To overcome this problem, it is also possible to provide an additional backup ring 21 on the working chamber side. In this method, however, the number of parts increases and further the assembly work of the two backup rings 21 and the sealing member 19 into the recessed portion 17 becomes complicated, thus resulting in a higher cost.

SUMMARY OF THE INVENTION

With these problems in mind, therefore, it is the primary object of the present invention to provide a fluid sealing structure which can prevent the sealing member from being damaged or worn away, when fluid pressure and temperature within the working chamber change, without increasing the number of parts or complicating the assembly work.

To achieve the above-mentioned object, a fluid sealing structure, according to the present invention, having an annular sealing member and a backup ring which support the annular sealing member, for sealing a fluid charged in a working chamber formed by two relatively rotatable members is characterized in that the backup ring is formed with at least one communication cavity for discharging fluid, charged from outside to between the annular sealing member and the backup ring when pressure within the working chamber drops, after pressure within the working chamber rises, so that the annular sealing member is not deformed into damage due to expansion of the charged fluid at high temperature.

The communication cavity comprises (a) at least one annular groove formed on one surface of the backup ring; and (b) a plurality of through holes formed at regular angular intervals along the annular groove. Further, the communication cavity comprises (a) a plurality of radially extending grooves formed on at least one surface of the backup ring; and (b) a plurality of cutouts each formed at a radially innermost or outermost end of each of the radially extending groove.

In the fluid sealing structure according to the present invention, since at least one communication hole is formed in the backup ring, it is possible to discharge gear oil charged between the sealing member and the backup ring when the pressure within the working chamber drops due to differential revolution stop, through the communication hole, after the pressure and temperature within the working chamber rises due to differential revolution start. Therefore, it is possible to prevent the lip portions of the sealing member from being urged toward the inner shaft into damage or wear due to expansion of gear oil, thus improving the fluid sealing characteristics and sealing durability.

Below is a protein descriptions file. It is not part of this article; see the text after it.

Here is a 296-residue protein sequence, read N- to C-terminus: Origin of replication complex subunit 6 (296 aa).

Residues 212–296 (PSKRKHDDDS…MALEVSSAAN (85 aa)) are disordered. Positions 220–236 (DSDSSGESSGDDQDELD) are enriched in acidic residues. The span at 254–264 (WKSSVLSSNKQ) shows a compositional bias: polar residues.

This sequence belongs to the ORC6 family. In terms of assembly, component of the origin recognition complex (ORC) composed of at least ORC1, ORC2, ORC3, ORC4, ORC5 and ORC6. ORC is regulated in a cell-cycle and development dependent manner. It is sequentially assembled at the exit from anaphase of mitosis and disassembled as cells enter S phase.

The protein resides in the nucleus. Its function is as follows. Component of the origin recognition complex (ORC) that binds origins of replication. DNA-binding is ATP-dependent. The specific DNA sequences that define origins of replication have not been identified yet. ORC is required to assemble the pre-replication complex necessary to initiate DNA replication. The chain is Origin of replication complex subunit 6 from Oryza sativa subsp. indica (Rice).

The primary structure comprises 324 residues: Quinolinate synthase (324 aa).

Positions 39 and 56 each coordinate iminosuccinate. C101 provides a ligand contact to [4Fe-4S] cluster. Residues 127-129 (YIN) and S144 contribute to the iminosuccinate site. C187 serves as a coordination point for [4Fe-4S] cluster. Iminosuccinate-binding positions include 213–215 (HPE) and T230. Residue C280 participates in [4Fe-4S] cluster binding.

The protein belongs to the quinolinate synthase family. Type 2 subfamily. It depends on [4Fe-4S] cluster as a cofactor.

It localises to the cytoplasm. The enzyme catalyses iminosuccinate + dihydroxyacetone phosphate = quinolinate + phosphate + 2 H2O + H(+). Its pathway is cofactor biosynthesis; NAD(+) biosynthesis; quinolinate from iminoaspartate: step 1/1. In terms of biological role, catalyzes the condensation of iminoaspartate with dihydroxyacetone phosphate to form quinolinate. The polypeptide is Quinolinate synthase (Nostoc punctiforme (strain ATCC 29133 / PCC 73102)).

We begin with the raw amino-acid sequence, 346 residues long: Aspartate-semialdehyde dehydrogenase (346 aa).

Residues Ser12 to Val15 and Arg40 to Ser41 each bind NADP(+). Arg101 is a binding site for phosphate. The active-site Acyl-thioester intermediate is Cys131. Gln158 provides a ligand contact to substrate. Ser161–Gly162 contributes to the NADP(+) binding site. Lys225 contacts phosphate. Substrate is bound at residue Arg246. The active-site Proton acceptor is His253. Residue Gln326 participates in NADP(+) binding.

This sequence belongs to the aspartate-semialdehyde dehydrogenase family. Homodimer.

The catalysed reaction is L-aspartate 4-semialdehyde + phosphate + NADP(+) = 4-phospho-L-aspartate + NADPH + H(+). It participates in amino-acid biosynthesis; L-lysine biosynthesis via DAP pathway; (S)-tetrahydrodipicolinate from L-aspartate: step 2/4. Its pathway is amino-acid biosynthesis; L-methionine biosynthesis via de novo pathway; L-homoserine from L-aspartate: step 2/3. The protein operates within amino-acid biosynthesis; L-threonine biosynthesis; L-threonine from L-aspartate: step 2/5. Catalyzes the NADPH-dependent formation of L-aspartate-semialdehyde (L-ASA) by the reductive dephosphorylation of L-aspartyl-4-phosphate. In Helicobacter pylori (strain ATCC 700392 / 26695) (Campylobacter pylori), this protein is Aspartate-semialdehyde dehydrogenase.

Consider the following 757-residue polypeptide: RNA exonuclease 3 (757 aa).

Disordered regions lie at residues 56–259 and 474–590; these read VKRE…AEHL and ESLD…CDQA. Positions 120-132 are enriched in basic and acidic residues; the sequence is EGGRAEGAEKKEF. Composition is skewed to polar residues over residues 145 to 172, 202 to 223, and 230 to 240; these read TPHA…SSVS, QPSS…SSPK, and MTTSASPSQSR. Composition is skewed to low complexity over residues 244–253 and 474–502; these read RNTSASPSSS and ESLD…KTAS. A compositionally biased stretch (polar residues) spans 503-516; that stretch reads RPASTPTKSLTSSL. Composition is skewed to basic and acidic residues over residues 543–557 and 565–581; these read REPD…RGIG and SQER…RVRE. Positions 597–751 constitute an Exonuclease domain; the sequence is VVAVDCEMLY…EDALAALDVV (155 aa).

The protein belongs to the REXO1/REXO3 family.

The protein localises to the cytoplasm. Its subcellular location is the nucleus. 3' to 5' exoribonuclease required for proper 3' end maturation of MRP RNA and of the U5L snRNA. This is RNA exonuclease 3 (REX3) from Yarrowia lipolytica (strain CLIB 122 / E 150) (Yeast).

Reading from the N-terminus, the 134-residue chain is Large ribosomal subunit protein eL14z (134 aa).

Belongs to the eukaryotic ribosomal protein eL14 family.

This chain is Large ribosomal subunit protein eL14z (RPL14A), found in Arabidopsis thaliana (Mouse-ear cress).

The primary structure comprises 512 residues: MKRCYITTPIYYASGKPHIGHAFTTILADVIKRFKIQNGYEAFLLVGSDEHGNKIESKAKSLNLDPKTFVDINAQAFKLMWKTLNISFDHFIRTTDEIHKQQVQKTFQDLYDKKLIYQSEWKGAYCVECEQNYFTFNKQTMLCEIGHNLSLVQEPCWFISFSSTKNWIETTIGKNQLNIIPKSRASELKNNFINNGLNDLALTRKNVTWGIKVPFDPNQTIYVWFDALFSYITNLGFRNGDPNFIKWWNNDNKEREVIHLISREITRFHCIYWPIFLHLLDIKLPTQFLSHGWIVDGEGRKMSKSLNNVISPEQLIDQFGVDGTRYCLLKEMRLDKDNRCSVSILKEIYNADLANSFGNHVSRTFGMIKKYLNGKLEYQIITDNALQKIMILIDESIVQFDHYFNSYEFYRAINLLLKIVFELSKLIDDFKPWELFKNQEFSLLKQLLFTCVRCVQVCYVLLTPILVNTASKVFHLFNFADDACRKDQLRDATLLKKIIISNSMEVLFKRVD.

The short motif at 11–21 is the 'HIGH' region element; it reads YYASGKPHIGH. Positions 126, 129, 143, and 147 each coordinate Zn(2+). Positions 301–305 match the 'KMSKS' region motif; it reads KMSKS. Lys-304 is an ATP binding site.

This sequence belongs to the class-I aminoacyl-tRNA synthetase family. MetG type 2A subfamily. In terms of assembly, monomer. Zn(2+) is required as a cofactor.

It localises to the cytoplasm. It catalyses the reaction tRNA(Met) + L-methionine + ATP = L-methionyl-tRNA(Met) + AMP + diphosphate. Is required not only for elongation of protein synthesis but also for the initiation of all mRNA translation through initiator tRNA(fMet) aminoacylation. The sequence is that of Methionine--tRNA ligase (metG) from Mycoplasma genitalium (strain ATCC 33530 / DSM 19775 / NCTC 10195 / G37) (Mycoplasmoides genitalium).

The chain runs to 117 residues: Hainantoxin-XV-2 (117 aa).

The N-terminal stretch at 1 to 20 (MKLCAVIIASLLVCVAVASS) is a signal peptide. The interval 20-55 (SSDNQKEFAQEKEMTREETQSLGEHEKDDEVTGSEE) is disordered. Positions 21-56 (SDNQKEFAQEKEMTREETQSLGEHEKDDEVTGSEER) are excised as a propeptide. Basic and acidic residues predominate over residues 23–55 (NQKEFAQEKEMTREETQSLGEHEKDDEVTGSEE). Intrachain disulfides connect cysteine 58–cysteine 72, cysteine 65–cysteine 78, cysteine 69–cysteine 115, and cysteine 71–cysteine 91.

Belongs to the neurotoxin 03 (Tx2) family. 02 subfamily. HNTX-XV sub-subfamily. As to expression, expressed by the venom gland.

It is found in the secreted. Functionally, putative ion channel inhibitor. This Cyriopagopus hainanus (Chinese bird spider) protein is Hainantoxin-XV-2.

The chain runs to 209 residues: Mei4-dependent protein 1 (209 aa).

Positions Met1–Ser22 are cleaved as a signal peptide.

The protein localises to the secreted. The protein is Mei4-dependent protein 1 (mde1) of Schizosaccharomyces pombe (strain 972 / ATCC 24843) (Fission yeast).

BRIEF DESCRIPTION OF THE DRAWINGS

The features and advantages of the fluid sealing structure according to the present invention will be more clearly appreciated from the following description of the preferred embodiment of the invention taken in conjunction with the accompanying drawings in which:

FIG. 1(A) is a partial cross-sectional view showing a prior-art fluid sealing structure;

FIG. 1(B) is an enlarged cross-sectional view for assistance in explaining a problem involved in the prior-art fluid sealing structure;

FIG. 2 is a cross-sectional view showing a viscous coupling to which the fluid sealing structure of the present invention is applied by way of example;

FIG. 3 is a plan view showing a backup ring incorporated in the fluid sealing structure of the present invention;

FIG. 4 is an enlarged partial cross-sectional view showing the sealing member and the backup ring incorporated in the viscous coupling shown in FIG. 2;

FIG. 5(A) is a partial perspective view showing another embodiment of the backup ring incorporated in the fluid sealing structure of the present invention; and

FIG. 5(B) is a partial perspective view showing still another embodiment of the backup ring incorporated in the fluid sealing structure of the present invention.